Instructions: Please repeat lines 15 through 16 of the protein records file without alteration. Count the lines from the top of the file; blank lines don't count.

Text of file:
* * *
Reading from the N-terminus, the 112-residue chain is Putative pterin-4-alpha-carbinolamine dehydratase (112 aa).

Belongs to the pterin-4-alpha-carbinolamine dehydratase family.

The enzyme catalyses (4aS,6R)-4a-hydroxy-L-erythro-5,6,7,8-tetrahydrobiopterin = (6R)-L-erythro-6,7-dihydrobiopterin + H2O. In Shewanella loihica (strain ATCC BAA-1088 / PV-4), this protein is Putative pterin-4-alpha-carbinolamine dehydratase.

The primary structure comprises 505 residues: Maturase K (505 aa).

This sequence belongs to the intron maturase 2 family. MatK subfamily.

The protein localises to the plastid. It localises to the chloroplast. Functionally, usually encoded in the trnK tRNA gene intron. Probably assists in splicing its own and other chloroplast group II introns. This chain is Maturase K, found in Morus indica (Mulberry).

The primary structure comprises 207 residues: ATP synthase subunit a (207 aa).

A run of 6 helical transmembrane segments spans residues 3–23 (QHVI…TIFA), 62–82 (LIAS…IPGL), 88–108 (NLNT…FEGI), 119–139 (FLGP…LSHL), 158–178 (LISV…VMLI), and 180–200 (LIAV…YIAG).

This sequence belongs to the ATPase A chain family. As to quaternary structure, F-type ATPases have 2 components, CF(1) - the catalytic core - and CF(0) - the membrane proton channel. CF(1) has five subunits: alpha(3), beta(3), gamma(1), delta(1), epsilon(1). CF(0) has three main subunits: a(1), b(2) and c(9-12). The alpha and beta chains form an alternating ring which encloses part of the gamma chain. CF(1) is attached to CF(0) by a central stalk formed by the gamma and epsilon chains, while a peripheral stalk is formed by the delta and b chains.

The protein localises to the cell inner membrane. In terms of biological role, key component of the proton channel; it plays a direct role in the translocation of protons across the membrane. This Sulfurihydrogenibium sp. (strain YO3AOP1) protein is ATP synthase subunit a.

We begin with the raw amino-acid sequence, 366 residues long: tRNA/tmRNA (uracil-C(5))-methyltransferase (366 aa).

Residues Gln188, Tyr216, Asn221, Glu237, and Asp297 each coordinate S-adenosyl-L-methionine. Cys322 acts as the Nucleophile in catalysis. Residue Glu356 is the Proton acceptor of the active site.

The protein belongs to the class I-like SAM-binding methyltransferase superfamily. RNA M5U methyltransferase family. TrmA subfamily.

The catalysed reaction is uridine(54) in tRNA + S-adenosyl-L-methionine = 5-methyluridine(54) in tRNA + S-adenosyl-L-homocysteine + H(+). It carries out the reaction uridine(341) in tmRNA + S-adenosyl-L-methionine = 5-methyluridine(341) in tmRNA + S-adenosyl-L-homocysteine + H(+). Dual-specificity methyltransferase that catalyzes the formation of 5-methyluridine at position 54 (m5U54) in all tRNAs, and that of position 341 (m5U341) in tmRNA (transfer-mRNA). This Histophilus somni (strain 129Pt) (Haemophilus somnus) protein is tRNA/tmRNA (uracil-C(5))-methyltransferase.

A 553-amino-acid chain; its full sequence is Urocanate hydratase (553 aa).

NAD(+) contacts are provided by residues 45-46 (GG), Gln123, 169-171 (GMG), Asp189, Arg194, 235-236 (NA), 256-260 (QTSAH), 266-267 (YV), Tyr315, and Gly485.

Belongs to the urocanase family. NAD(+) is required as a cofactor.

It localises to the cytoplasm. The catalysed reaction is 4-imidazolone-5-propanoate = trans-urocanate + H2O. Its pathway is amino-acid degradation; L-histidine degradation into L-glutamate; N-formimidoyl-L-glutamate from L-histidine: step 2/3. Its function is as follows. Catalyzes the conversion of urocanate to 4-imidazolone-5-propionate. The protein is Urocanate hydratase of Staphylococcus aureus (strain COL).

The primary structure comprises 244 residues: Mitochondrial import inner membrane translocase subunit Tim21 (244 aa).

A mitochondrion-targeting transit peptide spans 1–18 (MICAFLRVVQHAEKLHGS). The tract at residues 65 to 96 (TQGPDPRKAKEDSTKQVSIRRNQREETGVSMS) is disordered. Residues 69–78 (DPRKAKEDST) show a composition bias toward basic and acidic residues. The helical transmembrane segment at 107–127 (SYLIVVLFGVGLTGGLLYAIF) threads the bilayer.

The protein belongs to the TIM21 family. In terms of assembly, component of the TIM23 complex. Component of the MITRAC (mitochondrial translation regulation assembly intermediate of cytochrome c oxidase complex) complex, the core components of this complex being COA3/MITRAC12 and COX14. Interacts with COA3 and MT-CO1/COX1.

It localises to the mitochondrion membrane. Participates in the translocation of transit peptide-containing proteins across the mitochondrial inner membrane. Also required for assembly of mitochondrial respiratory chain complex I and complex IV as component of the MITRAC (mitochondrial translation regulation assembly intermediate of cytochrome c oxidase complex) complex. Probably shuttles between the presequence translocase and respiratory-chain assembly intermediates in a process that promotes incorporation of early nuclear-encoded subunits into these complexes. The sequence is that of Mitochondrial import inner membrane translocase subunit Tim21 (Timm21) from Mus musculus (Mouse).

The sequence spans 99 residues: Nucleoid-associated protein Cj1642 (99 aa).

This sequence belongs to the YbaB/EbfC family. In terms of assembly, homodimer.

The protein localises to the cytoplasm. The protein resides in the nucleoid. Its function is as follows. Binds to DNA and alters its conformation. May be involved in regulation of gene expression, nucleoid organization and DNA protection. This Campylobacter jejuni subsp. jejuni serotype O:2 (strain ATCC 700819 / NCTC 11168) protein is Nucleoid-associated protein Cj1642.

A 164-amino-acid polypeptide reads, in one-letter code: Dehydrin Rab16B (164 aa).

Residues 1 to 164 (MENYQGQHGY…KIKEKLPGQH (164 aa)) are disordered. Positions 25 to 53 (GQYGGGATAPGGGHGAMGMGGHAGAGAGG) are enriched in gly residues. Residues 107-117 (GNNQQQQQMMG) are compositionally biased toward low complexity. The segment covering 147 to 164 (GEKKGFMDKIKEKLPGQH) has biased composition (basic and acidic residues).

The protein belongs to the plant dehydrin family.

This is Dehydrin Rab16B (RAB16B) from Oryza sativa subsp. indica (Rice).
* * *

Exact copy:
A 553-amino-acid chain; its full sequence is Urocanate hydratase (553 aa).

NAD(+) contacts are provided by residues 45-46 (GG), Gln123, 169-171 (GMG), Asp189, Arg194, 235-236 (NA), 256-260 (QTSAH), 266-267 (YV), Tyr315, and Gly485.